I’m sure it’s a shock to no one that I’m doing a full article on the FAs and draft options along the line, probably broken out by position. Center, like the rest of the line, is definitely on the table for me - even if Denver loves J.D. ‘Trash Can’ Walton, he’s struggling with bigger players and functional strength - his effort and mentality aren’t in question. As far as a center, I’d like to create an option for Walton - I’ll talk specifically about why in the position piece - and go back to the future: Texans C Chris Myers never should have been let go by Denver, especially since he’d started to play center in 2007, starting all 16 games there. Yes, he’s 30 now. He’s probably got five more years or more in the game (zone blocking centers at times last longer) and Walton should either be raring to go or dropped long before then.
Another option is Scott Wells, from the Packers. He’s also 30, and seems to continue to improve. He’d be costly - and worth it. Same thing with Myers - the middle of the line has to be rock solid. Even with an unusually good guard class, you could take one, develop him over a year or two and take a veteran guard like Evan Mathis (Philadelphia) in FA until then. He’s 30, peaking and had an excellent season in 2011. Will Chris Kuper be back by then? I don’t know - and that bothers me. It’s not like Denver’s OL rotation is superb. I’d like to see a couple of veterans to balance out these young guys while they’re developing.
How about tackles? Some folks, including Ted, want to move Orlando Franklin to left guard. I think it’s a fair idea and you need a decent RT to accomplish that, preferably a FA. Why? The line is the second youngest in the league - adding more rookies isn’t an approach I’m comfortable with, because veterans, as the Broncos found out with WR last year, know things that college guys don’t, and can pass them on. No veterans means no passage of that knowledge. Denver doesn’t have that extra RT on the squad, so do you take on a veteran or go to the draft? It’s a good question, and I’d try to go FA first. There are several FA tackles who could be effective - Demetrius Bell (Buffalo) hasn’t shown his best game so far, but I think that line coach Dave Magazu can remedy that. He’s one option.
I’d love on several levels, to take Jared Gaither from San Diego - they need him more than Denver does, so there’s more than just divisional rivalry angst there. Marcus McNeill is probably going to be gone even at his fairly young age, so they need badly to retain Gaither, and he’s a UFA. McNeill may have to retire after multiple injuries and this at only age 28 - he’s been a tough, talented opponent for Denver, and I hope he heals well. Other options include Willie Colon (Pittsburgh), Doug Free (Dallas), and Marshal Yanda (Baltimore. Damien Woody (NY Jets) is 34 years old and a G/C. He’s a good man to have around, but there are better options for Denver. If a solid team needed a swing backup, though, he’s a potential solution. Denver requires guys who can push the ones above them - it’s been a while since they’ve really had that.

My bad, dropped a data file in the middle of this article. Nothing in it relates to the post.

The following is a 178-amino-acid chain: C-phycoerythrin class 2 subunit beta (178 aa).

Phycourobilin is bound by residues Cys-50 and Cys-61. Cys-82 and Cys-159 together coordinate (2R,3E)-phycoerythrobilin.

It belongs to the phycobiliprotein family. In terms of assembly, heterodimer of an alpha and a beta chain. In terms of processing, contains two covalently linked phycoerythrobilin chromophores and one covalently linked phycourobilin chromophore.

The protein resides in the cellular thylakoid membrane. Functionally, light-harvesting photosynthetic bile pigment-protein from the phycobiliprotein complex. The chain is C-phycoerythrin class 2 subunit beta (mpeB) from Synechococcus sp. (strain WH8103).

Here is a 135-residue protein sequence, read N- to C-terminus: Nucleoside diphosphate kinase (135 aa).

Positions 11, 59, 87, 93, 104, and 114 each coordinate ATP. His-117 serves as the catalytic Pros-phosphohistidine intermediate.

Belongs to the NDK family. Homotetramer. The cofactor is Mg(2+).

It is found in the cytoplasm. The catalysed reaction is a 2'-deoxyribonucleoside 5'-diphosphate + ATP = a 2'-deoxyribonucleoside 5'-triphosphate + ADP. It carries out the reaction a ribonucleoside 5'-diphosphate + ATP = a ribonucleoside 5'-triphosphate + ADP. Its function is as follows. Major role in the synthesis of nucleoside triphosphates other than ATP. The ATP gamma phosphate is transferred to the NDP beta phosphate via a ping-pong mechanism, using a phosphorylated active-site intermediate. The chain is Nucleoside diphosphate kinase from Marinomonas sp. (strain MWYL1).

Maybe they never have, truth be known, and that’s due in part to history. The value of the OL - financially and schematically - wasn’t really understood across the league (most coaches understood it quite well - most owners did not) until 1993, when Denver's Pat Bowlen famously paid G Brian Habib and tackle Don Maggs about $1.5 million each to protect the best QB in football. As an aside, this means that John Elway really understands what the OL means on a deep level - he’d been sacked 331 times by the time that happened. This incident occurred in a market where one of the best left tackles in football, Anthony Munoz, was arrogantly denied a $500K contract a few years before and practically tossed from the owner’s office just for asking. Bowlen’s foresight started a trend that became a floodgate in terms of payment for that left tackle position and in part along the line. There’s an increasing modern move to a more even pay grade for linemen, based on production instead of just position. Left tackles still hold a substantial advantage, though - most QBs are right-handed, and the LT guards that vulnerable blind side. It’s usually your best offensive line player.